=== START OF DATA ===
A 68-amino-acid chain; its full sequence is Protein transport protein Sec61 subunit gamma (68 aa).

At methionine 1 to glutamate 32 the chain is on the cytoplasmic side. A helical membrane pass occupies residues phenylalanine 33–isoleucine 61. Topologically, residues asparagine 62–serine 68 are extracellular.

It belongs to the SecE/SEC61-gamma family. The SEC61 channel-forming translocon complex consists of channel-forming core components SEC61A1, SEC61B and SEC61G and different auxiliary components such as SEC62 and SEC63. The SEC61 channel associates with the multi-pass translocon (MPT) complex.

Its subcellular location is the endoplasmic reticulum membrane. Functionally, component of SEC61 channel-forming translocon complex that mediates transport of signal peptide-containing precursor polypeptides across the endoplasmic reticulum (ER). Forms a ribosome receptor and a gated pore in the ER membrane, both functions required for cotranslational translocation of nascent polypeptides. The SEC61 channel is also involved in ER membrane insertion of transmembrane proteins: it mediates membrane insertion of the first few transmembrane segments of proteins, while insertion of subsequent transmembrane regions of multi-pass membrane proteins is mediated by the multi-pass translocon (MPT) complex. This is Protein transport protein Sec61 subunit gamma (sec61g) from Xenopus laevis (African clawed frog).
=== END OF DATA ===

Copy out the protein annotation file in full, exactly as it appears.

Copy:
A 68-amino-acid chain; its full sequence is Protein transport protein Sec61 subunit gamma (68 aa).

At methionine 1 to glutamate 32 the chain is on the cytoplasmic side. A helical membrane pass occupies residues phenylalanine 33–isoleucine 61. Topologically, residues asparagine 62–serine 68 are extracellular.

It belongs to the SecE/SEC61-gamma family. The SEC61 channel-forming translocon complex consists of channel-forming core components SEC61A1, SEC61B and SEC61G and different auxiliary components such as SEC62 and SEC63. The SEC61 channel associates with the multi-pass translocon (MPT) complex.

Its subcellular location is the endoplasmic reticulum membrane. Functionally, component of SEC61 channel-forming translocon complex that mediates transport of signal peptide-containing precursor polypeptides across the endoplasmic reticulum (ER). Forms a ribosome receptor and a gated pore in the ER membrane, both functions required for cotranslational translocation of nascent polypeptides. The SEC61 channel is also involved in ER membrane insertion of transmembrane proteins: it mediates membrane insertion of the first few transmembrane segments of proteins, while insertion of subsequent transmembrane regions of multi-pass membrane proteins is mediated by the multi-pass translocon (MPT) complex. This is Protein transport protein Sec61 subunit gamma (sec61g) from Xenopus laevis (African clawed frog).